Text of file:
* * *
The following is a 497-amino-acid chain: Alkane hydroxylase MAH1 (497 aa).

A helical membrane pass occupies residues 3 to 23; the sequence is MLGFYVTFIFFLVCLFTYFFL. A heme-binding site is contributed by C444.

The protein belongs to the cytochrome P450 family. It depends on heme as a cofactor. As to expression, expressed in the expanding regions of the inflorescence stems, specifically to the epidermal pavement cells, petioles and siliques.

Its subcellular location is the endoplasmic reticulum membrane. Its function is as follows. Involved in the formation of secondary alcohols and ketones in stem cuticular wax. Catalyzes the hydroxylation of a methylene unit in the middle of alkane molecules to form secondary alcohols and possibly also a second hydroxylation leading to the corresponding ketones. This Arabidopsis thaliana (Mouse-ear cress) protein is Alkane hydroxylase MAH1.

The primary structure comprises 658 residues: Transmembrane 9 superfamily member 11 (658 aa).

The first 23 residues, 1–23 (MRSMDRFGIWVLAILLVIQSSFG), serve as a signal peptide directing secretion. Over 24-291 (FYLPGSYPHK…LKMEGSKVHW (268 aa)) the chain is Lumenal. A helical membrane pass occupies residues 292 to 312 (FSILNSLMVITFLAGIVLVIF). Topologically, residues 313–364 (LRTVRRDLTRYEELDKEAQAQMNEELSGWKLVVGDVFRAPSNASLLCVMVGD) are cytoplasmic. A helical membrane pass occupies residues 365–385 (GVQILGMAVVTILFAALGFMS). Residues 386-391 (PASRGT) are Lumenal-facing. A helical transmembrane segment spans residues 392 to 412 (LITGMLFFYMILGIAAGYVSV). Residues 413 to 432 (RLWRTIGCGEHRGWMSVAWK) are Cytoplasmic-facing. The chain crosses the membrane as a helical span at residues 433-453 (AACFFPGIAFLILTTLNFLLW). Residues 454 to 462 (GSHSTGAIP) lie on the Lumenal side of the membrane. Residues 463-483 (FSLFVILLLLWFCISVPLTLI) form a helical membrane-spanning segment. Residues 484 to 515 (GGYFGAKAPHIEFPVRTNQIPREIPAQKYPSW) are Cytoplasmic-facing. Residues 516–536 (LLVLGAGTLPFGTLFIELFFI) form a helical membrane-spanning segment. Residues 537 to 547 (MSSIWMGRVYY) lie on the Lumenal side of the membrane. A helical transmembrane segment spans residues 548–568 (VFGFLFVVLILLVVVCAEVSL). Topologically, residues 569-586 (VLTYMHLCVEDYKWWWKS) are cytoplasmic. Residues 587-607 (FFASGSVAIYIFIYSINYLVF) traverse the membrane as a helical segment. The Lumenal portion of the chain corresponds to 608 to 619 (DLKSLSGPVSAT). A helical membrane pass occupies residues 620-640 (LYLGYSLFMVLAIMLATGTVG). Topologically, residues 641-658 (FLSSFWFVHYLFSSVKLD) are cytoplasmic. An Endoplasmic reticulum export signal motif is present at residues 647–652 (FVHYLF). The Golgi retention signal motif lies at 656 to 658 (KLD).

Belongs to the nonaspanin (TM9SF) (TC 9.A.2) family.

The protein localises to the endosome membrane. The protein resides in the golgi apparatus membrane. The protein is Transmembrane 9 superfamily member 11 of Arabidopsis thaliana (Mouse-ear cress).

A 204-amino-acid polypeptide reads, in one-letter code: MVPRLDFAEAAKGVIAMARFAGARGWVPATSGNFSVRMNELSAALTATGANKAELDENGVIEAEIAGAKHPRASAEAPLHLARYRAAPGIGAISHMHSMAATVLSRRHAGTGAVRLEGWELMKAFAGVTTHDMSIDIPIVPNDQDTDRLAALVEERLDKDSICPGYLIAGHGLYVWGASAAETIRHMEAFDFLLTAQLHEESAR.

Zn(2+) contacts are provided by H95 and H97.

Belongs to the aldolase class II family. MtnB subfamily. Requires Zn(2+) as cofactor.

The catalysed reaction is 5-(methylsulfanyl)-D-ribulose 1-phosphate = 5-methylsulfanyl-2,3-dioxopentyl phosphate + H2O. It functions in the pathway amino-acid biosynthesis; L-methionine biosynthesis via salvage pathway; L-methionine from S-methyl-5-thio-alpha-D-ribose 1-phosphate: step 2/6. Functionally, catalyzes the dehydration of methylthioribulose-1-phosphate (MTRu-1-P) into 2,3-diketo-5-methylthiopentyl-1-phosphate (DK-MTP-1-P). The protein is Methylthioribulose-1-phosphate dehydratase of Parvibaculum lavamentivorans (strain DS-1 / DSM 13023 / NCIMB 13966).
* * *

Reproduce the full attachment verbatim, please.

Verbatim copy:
The following is a 497-amino-acid chain: Alkane hydroxylase MAH1 (497 aa).

A helical membrane pass occupies residues 3 to 23; the sequence is MLGFYVTFIFFLVCLFTYFFL. A heme-binding site is contributed by C444.

The protein belongs to the cytochrome P450 family. It depends on heme as a cofactor. As to expression, expressed in the expanding regions of the inflorescence stems, specifically to the epidermal pavement cells, petioles and siliques.

Its subcellular location is the endoplasmic reticulum membrane. Its function is as follows. Involved in the formation of secondary alcohols and ketones in stem cuticular wax. Catalyzes the hydroxylation of a methylene unit in the middle of alkane molecules to form secondary alcohols and possibly also a second hydroxylation leading to the corresponding ketones. This Arabidopsis thaliana (Mouse-ear cress) protein is Alkane hydroxylase MAH1.

The primary structure comprises 658 residues: Transmembrane 9 superfamily member 11 (658 aa).

The first 23 residues, 1–23 (MRSMDRFGIWVLAILLVIQSSFG), serve as a signal peptide directing secretion. Over 24-291 (FYLPGSYPHK…LKMEGSKVHW (268 aa)) the chain is Lumenal. A helical membrane pass occupies residues 292 to 312 (FSILNSLMVITFLAGIVLVIF). Topologically, residues 313–364 (LRTVRRDLTRYEELDKEAQAQMNEELSGWKLVVGDVFRAPSNASLLCVMVGD) are cytoplasmic. A helical membrane pass occupies residues 365–385 (GVQILGMAVVTILFAALGFMS). Residues 386-391 (PASRGT) are Lumenal-facing. A helical transmembrane segment spans residues 392 to 412 (LITGMLFFYMILGIAAGYVSV). Residues 413 to 432 (RLWRTIGCGEHRGWMSVAWK) are Cytoplasmic-facing. The chain crosses the membrane as a helical span at residues 433-453 (AACFFPGIAFLILTTLNFLLW). Residues 454 to 462 (GSHSTGAIP) lie on the Lumenal side of the membrane. Residues 463-483 (FSLFVILLLLWFCISVPLTLI) form a helical membrane-spanning segment. Residues 484 to 515 (GGYFGAKAPHIEFPVRTNQIPREIPAQKYPSW) are Cytoplasmic-facing. Residues 516–536 (LLVLGAGTLPFGTLFIELFFI) form a helical membrane-spanning segment. Residues 537 to 547 (MSSIWMGRVYY) lie on the Lumenal side of the membrane. A helical transmembrane segment spans residues 548–568 (VFGFLFVVLILLVVVCAEVSL). Topologically, residues 569-586 (VLTYMHLCVEDYKWWWKS) are cytoplasmic. Residues 587-607 (FFASGSVAIYIFIYSINYLVF) traverse the membrane as a helical segment. The Lumenal portion of the chain corresponds to 608 to 619 (DLKSLSGPVSAT). A helical membrane pass occupies residues 620-640 (LYLGYSLFMVLAIMLATGTVG). Topologically, residues 641-658 (FLSSFWFVHYLFSSVKLD) are cytoplasmic. An Endoplasmic reticulum export signal motif is present at residues 647–652 (FVHYLF). The Golgi retention signal motif lies at 656 to 658 (KLD).

Belongs to the nonaspanin (TM9SF) (TC 9.A.2) family.

The protein localises to the endosome membrane. The protein resides in the golgi apparatus membrane. The protein is Transmembrane 9 superfamily member 11 of Arabidopsis thaliana (Mouse-ear cress).

A 204-amino-acid polypeptide reads, in one-letter code: MVPRLDFAEAAKGVIAMARFAGARGWVPATSGNFSVRMNELSAALTATGANKAELDENGVIEAEIAGAKHPRASAEAPLHLARYRAAPGIGAISHMHSMAATVLSRRHAGTGAVRLEGWELMKAFAGVTTHDMSIDIPIVPNDQDTDRLAALVEERLDKDSICPGYLIAGHGLYVWGASAAETIRHMEAFDFLLTAQLHEESAR.

Zn(2+) contacts are provided by H95 and H97.

Belongs to the aldolase class II family. MtnB subfamily. Requires Zn(2+) as cofactor.

The catalysed reaction is 5-(methylsulfanyl)-D-ribulose 1-phosphate = 5-methylsulfanyl-2,3-dioxopentyl phosphate + H2O. It functions in the pathway amino-acid biosynthesis; L-methionine biosynthesis via salvage pathway; L-methionine from S-methyl-5-thio-alpha-D-ribose 1-phosphate: step 2/6. Functionally, catalyzes the dehydration of methylthioribulose-1-phosphate (MTRu-1-P) into 2,3-diketo-5-methylthiopentyl-1-phosphate (DK-MTP-1-P). The protein is Methylthioribulose-1-phosphate dehydratase of Parvibaculum lavamentivorans (strain DS-1 / DSM 13023 / NCIMB 13966).